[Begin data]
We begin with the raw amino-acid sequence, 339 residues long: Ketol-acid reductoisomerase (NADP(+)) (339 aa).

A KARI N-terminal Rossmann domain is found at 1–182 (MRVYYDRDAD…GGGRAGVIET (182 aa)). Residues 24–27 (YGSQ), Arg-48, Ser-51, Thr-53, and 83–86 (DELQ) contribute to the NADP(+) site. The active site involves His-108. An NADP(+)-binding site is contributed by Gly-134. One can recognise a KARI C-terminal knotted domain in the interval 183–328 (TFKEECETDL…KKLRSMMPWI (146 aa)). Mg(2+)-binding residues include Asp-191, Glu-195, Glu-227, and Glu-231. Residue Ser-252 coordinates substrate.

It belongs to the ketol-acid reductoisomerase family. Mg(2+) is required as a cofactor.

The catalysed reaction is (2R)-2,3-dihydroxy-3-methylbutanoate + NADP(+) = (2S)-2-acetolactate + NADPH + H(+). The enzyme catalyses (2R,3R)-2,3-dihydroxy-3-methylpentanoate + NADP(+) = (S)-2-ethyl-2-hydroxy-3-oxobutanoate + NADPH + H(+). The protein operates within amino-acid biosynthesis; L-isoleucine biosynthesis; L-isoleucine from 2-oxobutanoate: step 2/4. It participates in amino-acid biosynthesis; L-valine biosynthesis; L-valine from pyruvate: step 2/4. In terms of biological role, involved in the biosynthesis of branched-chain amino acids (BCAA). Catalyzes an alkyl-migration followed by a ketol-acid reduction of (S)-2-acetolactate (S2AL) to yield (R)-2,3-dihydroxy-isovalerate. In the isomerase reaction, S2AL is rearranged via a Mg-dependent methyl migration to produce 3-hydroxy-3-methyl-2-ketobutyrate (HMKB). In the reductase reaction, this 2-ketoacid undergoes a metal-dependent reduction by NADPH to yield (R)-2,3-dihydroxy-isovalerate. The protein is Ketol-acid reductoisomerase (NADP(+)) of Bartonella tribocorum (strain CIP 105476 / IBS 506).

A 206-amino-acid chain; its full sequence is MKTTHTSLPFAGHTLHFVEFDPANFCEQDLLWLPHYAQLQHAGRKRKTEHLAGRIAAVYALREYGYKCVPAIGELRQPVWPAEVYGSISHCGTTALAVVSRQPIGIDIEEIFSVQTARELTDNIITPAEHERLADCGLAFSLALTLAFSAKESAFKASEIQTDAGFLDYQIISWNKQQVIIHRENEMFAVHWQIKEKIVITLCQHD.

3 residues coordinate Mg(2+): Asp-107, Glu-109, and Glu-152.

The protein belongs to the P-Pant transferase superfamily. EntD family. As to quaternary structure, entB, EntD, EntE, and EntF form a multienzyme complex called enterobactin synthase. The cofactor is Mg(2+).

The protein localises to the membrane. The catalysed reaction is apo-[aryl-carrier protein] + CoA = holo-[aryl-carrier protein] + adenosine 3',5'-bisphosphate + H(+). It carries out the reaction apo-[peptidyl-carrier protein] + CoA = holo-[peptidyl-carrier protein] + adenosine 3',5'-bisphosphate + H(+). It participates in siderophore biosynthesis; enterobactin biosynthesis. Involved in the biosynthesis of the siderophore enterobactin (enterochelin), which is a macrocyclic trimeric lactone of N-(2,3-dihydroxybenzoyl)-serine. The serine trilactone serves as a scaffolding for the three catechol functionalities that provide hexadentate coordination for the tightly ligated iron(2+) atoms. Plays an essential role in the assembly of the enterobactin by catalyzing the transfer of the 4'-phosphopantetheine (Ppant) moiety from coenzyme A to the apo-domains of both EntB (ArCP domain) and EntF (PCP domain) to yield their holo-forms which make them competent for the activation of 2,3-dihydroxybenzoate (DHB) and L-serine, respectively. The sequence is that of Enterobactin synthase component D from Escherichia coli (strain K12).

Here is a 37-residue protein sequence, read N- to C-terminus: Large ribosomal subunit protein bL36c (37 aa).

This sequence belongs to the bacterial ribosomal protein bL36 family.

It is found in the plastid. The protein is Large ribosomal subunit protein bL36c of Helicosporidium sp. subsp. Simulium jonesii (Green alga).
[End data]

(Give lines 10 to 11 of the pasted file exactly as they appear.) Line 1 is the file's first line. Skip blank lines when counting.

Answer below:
This sequence belongs to the bacterial ribosomal protein bL36 family.

It is found in the plastid. The protein is Large ribosomal subunit protein bL36c of Helicosporidium sp. subsp. Simulium jonesii (Green alga).